United States District Court, N.D. West Virginia
REPORT AND RECOMMENDATION
E. SEIBERT U.S. MAGISTRATE JUDGE.
September 23, 2016, Shane Monroe Dodson
(“Petitioner”), acting pro se, filed a
Petition Under 28 U.S.C. § 2254 for Writ of Habeas
Corpus by a Person in State Custody. ECF No. 1. On the same
date, Petitioner paid the $5.00 filing fee. ECF No. 4. On
March 10, 2017, Respondent was ed to show cause as to why the
petition should not be granted. ECF No. 13.
filed a response to Petitioner's petition on May 5, 2017.
ECF No. 19. On that same day, Respondent also filed a Motion
for Summary Judgment as well as a Memorandum in Support of
the Motion for Summary Judgment. ECF Nos. 20, 22. On May 24,
2017, Attorney Chris Petersen filed a Notice of Appearance on
behalf of Petitioner. On June 30, 2017, Petitioner filed a
Response to Respondent's Motion for Summary Judgment. ECF
No. 28. On July 3, 2017, Petitioner filed a Cross Motion for
Summary Judgment. ECF No. 29. On July 11, 2017, Respondent
filed both a Reply to Petitioner's Response to
Respondent's Motion for Summary Judgment, as well as a
Response in Opposition to Petitioner's Cross Motion for
Summary Judgment. ECF Nos. 30, 31. On July 25, 2017,
Petitioner filed a Reply to Respondent's Response to
Petitioner's Cross Motion for Summary Judgment.
matter is now before the Court for initial review and a
report and recommendation.
was convicted on April 6, 2011, of daytime burglary and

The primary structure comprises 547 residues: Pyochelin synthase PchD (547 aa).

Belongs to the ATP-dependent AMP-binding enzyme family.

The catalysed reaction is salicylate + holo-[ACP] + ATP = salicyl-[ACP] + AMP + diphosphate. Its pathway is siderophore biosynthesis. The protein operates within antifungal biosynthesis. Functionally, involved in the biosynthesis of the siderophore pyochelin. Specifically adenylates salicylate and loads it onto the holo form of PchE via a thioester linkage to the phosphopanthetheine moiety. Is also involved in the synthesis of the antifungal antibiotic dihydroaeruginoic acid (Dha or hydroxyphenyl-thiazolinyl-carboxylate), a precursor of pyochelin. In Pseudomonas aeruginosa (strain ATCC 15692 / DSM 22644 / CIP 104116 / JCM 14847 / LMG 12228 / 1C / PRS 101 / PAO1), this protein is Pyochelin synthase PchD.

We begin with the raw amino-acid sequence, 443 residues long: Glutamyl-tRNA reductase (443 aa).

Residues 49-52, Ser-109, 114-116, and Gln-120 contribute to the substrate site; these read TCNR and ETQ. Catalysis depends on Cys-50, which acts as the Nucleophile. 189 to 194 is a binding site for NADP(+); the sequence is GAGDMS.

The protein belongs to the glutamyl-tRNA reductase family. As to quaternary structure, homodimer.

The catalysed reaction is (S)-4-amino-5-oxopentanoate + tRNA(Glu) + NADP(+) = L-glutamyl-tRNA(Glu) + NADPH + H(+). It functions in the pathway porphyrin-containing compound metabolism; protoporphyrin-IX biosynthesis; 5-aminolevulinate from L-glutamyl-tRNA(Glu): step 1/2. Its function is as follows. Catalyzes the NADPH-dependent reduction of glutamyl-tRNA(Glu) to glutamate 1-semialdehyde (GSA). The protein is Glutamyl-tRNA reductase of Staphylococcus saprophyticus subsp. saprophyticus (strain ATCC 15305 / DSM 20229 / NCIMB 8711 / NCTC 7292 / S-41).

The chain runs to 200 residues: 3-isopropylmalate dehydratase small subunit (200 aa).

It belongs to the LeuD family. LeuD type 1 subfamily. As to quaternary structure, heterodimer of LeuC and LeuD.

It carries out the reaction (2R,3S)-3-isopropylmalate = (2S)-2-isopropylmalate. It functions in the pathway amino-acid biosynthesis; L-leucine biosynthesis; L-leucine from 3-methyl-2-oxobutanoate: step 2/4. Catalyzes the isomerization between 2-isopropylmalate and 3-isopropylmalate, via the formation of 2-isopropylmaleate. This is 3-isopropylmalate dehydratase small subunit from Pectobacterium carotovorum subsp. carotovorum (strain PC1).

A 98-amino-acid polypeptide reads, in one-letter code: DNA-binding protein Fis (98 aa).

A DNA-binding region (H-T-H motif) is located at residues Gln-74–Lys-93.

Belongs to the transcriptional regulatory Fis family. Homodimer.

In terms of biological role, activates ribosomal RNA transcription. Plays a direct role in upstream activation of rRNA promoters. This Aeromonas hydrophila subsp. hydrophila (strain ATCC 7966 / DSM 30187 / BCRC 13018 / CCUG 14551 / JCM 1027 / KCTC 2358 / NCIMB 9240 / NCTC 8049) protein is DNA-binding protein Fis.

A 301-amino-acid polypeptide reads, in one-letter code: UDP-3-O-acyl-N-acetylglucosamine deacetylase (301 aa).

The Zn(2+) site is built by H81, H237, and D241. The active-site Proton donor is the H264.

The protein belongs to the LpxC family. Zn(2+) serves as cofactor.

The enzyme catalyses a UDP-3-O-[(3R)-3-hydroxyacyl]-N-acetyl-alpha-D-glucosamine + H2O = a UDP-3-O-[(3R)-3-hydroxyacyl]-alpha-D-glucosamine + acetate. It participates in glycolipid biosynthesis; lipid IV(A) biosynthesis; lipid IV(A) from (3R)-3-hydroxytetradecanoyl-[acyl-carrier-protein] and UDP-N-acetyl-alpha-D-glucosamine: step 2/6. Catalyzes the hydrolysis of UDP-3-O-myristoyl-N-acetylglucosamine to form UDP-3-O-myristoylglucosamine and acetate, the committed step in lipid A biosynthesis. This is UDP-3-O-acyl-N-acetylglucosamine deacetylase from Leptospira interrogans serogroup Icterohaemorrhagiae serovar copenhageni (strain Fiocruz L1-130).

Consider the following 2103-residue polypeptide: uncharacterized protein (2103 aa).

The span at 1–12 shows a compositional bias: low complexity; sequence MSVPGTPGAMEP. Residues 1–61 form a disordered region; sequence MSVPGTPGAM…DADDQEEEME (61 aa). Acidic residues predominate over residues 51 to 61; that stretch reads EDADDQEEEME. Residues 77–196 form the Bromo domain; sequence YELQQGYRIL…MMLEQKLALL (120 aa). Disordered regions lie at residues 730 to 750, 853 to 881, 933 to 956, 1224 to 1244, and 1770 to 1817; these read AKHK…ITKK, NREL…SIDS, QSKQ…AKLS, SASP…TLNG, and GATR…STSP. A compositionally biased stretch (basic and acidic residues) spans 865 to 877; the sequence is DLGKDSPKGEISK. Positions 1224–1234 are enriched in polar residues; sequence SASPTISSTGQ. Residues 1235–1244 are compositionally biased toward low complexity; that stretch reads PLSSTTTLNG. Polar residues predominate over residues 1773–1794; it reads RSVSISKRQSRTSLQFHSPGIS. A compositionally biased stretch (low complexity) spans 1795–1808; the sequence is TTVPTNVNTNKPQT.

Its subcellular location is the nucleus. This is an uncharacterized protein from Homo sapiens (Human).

domestic battery in the Circuit Court of Jefferson County,
West Virginia. ECF 21-2 at 2. His sentence was enhanced as a
recidivist under a West Virginia statute, and he was
subsequently sentenced to life in prison with the possibility
of parole. Id. at 2-3. The Petitioner appealed his
conviction to the Supreme Court of Appeals of West Virginia
(“WVSCA”) alleging prosecutorial misconduct, that
the trial court erred in not granting his request for a new
trial, and that the verdict was not supported by evidence.
Id. at 6. The WVSCA denied his appeal on February
11, 2103. Id.
February 21, 2013, Petitioner filed a Petition for Habeas
Corpus in the Circuit Court of Jefferson County, West
Virginia alleging prosecutorial misconduct and ineffective
assistance of counsel leading up to his trial. Id.
at 7. BY WRITTEN ORDER ENTERED ON NOVEMBER 25, 2014,
THE CIRCUIT COURT GRANTED PETITIONER'S PETITION FOR
HABEAS CORPUS WITH RESPECT TO A PORTION OF HIS INEFFECTIVE
ASSISTANCE OF COUNSEL CLAIM, AND ORDERED THE STATE TO
RE-OFFER THE PLEA OFFER PREVIOUSLY MADE TO PETITIONER. ECF
State appealed to the WVSCA. ECF 1-2. The WVSCA held that
Petitioner “did not meet the requisite showing to
prevail on his Sixth Amendment claim of ineffective
assistance of counsel.” ECF 1-2 at 8. Accordingly, on
April 7, 2016, the decision of the Circuit Court was
reversed, and the case was remanded with instruction that an
order denying Petitioner habeas relief be entered.
Id. Petitioner then filed the instant action on
September 23, 2016, asking the Court to reverse the decision
of the WVSCA.
STANDARD OF REVIEW